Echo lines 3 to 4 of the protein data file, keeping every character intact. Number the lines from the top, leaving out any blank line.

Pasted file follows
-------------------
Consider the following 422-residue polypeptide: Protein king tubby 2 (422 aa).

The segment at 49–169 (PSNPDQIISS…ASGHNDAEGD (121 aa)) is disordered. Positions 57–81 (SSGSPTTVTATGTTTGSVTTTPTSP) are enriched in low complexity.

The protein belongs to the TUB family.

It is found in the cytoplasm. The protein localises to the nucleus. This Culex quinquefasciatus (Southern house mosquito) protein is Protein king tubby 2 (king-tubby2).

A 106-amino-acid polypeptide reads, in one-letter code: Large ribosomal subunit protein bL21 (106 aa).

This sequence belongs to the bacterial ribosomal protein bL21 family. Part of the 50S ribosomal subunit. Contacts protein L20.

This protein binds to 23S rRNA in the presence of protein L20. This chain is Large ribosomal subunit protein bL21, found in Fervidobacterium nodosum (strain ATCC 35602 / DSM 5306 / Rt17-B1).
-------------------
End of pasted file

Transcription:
The protein belongs to the TUB family.

It is found in the cytoplasm. The protein localises to the nucleus. This Culex quinquefasciatus (Southern house mosquito) protein is Protein king tubby 2 (king-tubby2).